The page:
Jose Mourinho will have to work his magic on the weakest squad he's ever inherited

The man expected to be Manchester United's next manager has his work cut out

Louis van Gaal, Jose Mourinho

Picture by: Martin Rickett / PA Wire/Press Association Images

Twelve years ago, Jose Mourinho raced down the Old Trafford touchline and now it looks like he will be pacing a portion of it every other week.

Manchester United have yet to announce the appointment of the former Chelsea, Inter Milan and Real Madrid manager - or the dismissal of outgoing incumbent Louis van Gaal - but if the fervent rumour mill is to be believed, it's only a matter of time before we start putting the words 'Manchester United manager' in front of Mourinho's name.

There is no question that Van Gaal has underwhelmed in the role after picking up the pieces of David Moyes' disastrous reign.

But there is no guarantee that Mourinho will do any better, despite his track record of instantaneous success almost everywhere he goes.

But what is he inheriting and can he deliver as quickly as he often can?

Squad

Instant success is easier when most of the pieces you need are already in place. Usually Mourinho teams do well in Year One, excel in Year Two and implode in the third season.

Yet when he took over Chelsea (the first time), Inter and Real, they were all at least Top Two sides in their respective leagues and had some of the key stars already in place before he put his stamp on proceedings. 

But this United squad is imbalanced, hasn't been in the Top Three since Alex Ferguson retired, and lacks the type of quality the incoming manager would crave.

Anthony Martial, David De Gea, and Luke Shaw, who Mourinho was interested in signing from Southampton a couple of years ago, would appear to be among a handful of players with definite long-term futures (Shaw, on the assumption that he recovers from his leg break).

But while Van Gaal trusted the intelligent but physically smaller Daley Blind at centre-back, it is unlikely that a manager like Mourinho, who favours a degree of physicality and power, would countenance such a role for the Dutch international.

There are a few gems that have progressed from the youth ranks to the first team - namely Marcus Rashford - that would be a boost, but unfortunately Mourinho has rarely shown a willingness to regularly give youth a chance at previous clubs. His record shows that he prefers the ready-made to the raw types that mix magic with mistakes.

While Rashford and Jesse Lingard have blossomed under Van Gaal, Memphis Depay would be one example of a player that may require patience to tease out his qualities on a far more regular basis.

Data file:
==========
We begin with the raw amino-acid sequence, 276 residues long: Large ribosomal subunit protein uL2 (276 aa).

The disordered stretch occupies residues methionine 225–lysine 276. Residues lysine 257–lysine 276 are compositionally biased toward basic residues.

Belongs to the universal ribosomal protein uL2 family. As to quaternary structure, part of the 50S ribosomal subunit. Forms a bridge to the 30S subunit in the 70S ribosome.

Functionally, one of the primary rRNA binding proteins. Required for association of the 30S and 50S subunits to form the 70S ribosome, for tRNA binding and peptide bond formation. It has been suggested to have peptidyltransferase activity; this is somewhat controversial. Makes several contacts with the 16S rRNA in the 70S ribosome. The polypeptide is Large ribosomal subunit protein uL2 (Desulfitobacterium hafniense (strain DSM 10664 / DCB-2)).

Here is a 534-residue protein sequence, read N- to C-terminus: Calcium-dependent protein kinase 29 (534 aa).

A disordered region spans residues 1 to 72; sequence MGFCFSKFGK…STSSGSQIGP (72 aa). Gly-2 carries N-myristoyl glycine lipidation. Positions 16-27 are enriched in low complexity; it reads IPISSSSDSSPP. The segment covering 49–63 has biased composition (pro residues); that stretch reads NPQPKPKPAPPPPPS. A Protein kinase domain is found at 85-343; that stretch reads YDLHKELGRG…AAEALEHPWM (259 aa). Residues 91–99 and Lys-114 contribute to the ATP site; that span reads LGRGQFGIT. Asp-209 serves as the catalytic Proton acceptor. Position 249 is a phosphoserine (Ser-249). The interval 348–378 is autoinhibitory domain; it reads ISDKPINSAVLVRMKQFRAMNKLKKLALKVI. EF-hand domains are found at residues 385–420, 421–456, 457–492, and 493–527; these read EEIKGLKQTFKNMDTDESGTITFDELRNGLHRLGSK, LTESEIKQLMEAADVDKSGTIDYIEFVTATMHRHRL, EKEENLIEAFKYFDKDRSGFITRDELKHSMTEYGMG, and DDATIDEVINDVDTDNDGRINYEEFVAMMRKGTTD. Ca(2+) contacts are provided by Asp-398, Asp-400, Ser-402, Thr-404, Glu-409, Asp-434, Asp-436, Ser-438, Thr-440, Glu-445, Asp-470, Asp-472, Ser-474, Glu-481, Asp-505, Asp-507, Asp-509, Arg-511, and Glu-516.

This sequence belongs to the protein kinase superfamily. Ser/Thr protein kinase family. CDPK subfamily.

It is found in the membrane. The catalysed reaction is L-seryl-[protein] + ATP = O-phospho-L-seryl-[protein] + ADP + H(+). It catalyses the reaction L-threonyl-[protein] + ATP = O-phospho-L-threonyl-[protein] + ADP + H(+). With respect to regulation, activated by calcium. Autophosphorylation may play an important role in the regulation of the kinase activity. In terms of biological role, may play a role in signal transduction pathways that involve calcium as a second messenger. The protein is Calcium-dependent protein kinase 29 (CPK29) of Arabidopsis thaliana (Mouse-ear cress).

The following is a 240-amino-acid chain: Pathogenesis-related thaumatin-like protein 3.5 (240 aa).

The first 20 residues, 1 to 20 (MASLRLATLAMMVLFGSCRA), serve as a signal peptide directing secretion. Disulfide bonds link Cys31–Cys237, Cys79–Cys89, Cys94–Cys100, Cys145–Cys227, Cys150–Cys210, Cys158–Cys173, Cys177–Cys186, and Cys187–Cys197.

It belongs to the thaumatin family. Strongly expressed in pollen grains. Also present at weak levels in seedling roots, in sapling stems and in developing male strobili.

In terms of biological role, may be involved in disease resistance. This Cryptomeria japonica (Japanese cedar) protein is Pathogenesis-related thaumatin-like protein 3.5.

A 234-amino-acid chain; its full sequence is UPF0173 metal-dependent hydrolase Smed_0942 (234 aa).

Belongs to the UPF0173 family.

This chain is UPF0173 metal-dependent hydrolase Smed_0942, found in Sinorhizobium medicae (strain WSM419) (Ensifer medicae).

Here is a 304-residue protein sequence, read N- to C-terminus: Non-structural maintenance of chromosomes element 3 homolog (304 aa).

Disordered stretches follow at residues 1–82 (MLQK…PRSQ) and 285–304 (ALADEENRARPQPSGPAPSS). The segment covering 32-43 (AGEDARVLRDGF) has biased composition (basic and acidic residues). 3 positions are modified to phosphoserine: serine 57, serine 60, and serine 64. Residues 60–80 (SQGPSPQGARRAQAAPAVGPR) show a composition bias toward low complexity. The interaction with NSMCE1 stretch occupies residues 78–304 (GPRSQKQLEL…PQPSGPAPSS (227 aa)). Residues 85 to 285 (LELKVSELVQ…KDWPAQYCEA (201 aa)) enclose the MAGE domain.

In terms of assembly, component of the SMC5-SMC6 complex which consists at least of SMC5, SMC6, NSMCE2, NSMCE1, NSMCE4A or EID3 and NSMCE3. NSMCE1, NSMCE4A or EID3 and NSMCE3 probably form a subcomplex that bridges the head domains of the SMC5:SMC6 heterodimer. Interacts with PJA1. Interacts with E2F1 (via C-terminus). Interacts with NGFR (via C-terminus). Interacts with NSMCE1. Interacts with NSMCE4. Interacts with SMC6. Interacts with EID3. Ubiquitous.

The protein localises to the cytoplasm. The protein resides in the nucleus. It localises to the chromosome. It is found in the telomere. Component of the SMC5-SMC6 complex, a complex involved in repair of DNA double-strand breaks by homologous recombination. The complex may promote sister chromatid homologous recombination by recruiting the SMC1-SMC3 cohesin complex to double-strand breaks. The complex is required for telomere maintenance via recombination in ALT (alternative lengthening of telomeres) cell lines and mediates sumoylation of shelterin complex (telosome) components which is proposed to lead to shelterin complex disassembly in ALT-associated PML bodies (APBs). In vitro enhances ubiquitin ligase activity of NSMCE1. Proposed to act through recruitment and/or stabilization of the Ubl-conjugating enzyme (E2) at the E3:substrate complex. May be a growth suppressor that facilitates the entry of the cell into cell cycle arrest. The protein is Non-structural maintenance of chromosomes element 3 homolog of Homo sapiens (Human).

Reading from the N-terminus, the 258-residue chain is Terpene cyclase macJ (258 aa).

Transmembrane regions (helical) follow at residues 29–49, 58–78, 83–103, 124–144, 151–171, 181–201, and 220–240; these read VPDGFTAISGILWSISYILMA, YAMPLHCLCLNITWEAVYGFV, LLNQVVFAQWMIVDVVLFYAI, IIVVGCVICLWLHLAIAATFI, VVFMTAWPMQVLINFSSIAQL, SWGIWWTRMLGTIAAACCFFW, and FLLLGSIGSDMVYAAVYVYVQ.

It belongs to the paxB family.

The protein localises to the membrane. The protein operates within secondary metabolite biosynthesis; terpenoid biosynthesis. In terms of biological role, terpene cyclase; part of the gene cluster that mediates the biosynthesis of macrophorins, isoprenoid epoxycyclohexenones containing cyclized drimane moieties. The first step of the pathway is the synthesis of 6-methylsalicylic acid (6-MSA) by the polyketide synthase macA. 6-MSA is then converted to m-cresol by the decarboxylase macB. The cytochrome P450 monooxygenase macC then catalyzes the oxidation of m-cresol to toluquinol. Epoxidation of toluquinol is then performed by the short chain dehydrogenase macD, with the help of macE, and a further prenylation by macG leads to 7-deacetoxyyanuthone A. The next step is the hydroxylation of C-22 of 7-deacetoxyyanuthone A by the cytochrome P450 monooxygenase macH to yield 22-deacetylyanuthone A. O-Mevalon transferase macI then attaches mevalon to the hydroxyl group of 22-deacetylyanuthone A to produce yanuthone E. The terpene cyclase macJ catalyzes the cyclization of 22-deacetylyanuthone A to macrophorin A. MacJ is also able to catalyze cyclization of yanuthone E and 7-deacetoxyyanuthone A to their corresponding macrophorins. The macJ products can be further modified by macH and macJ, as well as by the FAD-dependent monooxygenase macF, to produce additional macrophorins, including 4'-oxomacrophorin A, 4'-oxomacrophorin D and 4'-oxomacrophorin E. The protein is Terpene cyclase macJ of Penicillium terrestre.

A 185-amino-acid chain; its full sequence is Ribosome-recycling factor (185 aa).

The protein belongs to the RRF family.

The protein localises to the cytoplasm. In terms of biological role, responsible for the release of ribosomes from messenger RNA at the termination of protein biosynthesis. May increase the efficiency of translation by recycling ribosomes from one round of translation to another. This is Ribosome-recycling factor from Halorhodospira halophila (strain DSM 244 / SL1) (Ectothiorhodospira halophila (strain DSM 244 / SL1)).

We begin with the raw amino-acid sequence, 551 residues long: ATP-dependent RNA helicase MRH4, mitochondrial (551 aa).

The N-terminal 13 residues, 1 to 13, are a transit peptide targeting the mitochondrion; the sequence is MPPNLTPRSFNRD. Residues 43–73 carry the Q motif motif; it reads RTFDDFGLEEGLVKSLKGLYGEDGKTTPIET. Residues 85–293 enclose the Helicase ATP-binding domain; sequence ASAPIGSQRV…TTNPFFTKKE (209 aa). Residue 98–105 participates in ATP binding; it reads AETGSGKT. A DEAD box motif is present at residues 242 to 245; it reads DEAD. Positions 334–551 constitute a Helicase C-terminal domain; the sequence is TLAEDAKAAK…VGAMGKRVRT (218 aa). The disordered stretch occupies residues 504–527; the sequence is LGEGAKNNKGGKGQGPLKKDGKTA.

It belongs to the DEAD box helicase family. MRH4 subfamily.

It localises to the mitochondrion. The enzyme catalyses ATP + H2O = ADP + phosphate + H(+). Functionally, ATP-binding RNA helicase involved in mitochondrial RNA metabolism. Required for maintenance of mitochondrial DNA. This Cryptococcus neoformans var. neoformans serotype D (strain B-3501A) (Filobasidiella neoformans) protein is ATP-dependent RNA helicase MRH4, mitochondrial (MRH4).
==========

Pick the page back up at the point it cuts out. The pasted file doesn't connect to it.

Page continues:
Budget

One of the positives on Mourinho's side is the vast spending power Manchester United will have this summer and beyond. However, the lack of Champions League football and recent track record could reduce the temptation for the very best players in considering Manchester United as an option, with Barcelona, Bayern Munich (as we saw with the Renato Sanches transfer), PSG, Manchester City and Real Madrid among the sides ahead of them in the queue. 

But, if the claims that Mourinho would be given a £300 million transfer budget are true, that buys a lot of apples - and more importantly players. That will also be aided by the fact that the manager is represented by one of the most influential agents around in Jorge Mendes.

However, some of the ready-made players already at the club are on the decline. Michael Carrick is expected to leave and doesn't seem to be a Mourinho-type player in any case; Bastian Schweinsteiger is a shadow of his former self; and a technician like Juan Mata has previously been discarded by the Portuguese coach at Chelsea. Does Mourinho envisage Wayne Rooney moving to midfield as something that he would like to see?

Bringing in an influx of players - seven or eight new faces is the general expectation - only leads to an even more bloated and disjointed squad, so finding buyers for some of the surplus squad members is of paramount importance.

However, given the vast sums he has been afforded in the past, he has rarely made a faux pas in the transfer market once he identifies the players he believes will improve what he already has. 

But there is no doubt that this will be Mourinho's greatest challenge with all the pressure that brings. And as we saw at Chelsea earlier this season, the pressure of poor results did not have a very good effect on him.